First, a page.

Two Poems by Emma Aprile

The Patron Saint of Rust

I. Servant of God

The pump handle’s iron curves

mark a callused palm with ridges

from seams left at the mold’s joints—

molten echo of how we used to drink.

For our mothers, rich heavy water

splashed, filled with metal. Spills

soaked up with floursack rags, bucket

crowned with pipe smoke drifting down

from an old man’s screened-in porch.

Well water tasted like peace, for a while.

II. Venerable

By the time the well dried up, the pump

looked like a broken man, & why bother

to drink from that? Unused iron flakes,

sheds its thin snowy edge. Mud may be

mapped out in oak roots, moss puddles,

an exposed pipe rising out of the ground.

Maybe this creates a childhood. Mine adds

a plastic swing, its swaying frame’s orange paint

oxidized to brown. Forsythia’s thin branches

broken into bloom up against creekstone.

III. Blessed

Does a memory, peeled away in layer

after layer, become an etymology?

Outside, when we brush by, corroded

pipes & concrete-sunken frames

stain clothes & skin. Iron dust drifts

like pollen to choke our lungs.

Leaves have squandered their last

chlorophyll—embittered reds, browns

dirtier than sunset. They turn, fall,

linger where they aren’t wanted,

scatter & cling in morning’s fog.

IV. Saint

Preserve these tree-lined lanes, these ivy-

choked yards, these farms where fathers

died alone, these rooms where we were poor.

Each childhood’s emblem enshrined,

sheltered as a fallen-away bathtub Virgin.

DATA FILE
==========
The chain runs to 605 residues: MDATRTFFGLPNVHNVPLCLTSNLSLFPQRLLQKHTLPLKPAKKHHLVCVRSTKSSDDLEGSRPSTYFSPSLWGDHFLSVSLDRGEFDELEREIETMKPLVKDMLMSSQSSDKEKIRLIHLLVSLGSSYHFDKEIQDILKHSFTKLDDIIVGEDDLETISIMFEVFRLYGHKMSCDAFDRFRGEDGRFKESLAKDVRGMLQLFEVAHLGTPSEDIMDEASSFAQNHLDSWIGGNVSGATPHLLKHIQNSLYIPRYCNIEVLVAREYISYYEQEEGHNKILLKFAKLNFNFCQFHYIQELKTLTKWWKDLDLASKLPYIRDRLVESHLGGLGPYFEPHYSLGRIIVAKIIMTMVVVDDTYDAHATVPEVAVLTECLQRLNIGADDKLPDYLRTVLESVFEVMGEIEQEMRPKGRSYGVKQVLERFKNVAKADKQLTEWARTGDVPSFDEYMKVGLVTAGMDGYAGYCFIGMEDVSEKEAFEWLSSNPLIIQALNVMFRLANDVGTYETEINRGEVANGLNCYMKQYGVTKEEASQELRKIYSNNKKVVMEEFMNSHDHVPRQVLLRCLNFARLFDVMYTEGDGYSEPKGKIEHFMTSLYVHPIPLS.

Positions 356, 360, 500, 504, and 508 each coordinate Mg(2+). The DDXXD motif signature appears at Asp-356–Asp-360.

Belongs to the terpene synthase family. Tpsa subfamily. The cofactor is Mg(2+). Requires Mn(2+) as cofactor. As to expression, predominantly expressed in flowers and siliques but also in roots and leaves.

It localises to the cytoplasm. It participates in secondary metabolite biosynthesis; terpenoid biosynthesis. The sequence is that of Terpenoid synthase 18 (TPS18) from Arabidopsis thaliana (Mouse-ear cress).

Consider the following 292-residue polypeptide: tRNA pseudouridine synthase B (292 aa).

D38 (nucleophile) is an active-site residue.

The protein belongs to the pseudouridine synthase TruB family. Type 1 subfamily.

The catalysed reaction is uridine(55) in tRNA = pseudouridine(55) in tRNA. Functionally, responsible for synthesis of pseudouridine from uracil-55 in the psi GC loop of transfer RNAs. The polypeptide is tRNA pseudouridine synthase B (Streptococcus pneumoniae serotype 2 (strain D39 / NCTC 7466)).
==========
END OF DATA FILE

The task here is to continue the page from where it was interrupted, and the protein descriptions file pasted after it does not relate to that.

There are no statues of the patron saint of rust.

There are only photographs, water-stained,

or Polaroids—now separated into layers,

colored in chemical dissolve. Left in piles,

the old maple’s leaves crumble & rot,

cooling air around them stinking like fire.


Nature Poem with Porch Roof & Utility Pole

Hawk. Window. Screen. A boy’s quiet click

of his phone’s pretend shutter. Suction’s

breathy release, as a door prepares to ease away

from its weather-stripped jamb. The hawk

overlooks three yards, a young yellowwood,

the alley behind an upscale restaurant & patio

bar, closed & quiet on our Monday afternoon,

long after the garbage truck’s six a.m. reversal.

The hawk looks at us. Looks away. Door’s

hinges quiet as spring leaves drying in sun.

The hawk hears, aims for the alley, pauses

at the pole centered between alley & fences—

flies away home. One photo from below

the porch roof, a whispered before. Unpictured:

the hawk’s wingspan, its hidden nest (sugar maple?

cell tower?), our compost heap, its sealed decay,

our fear of roaches, rats. One screen, size of

a playing card. Framed grid slicing our claim

into edges & blur. Pixels, their superimposed

perspective. As if a boy & his dog could have

gotten so close. As if, by standing at the back

of our kitchen, we could reach out into nature,

touch all the most majestic parts. As if

we could use our bare hands to separate

the terrier from the squirrel. As if I didn’t

thank the hawk. As if our silent yard

wasn’t always filled with someone’s prey.

Branches as motionless as winter’s 

absence. As if the hawk wasn’t easing open 

its own slow & silent door.

Emma Aprile’s poetry has appeared in online and print publications including Shenandoah, Antiphon, Nurture, and The Louisville Anthology (Belt Publishing, 2020). Emma holds an MFA from George Mason University, and works as a copyeditor of literary fiction, nonfiction, and poetry for Sarabande Books and other independent presses. She lives in Louisville, Kentucky.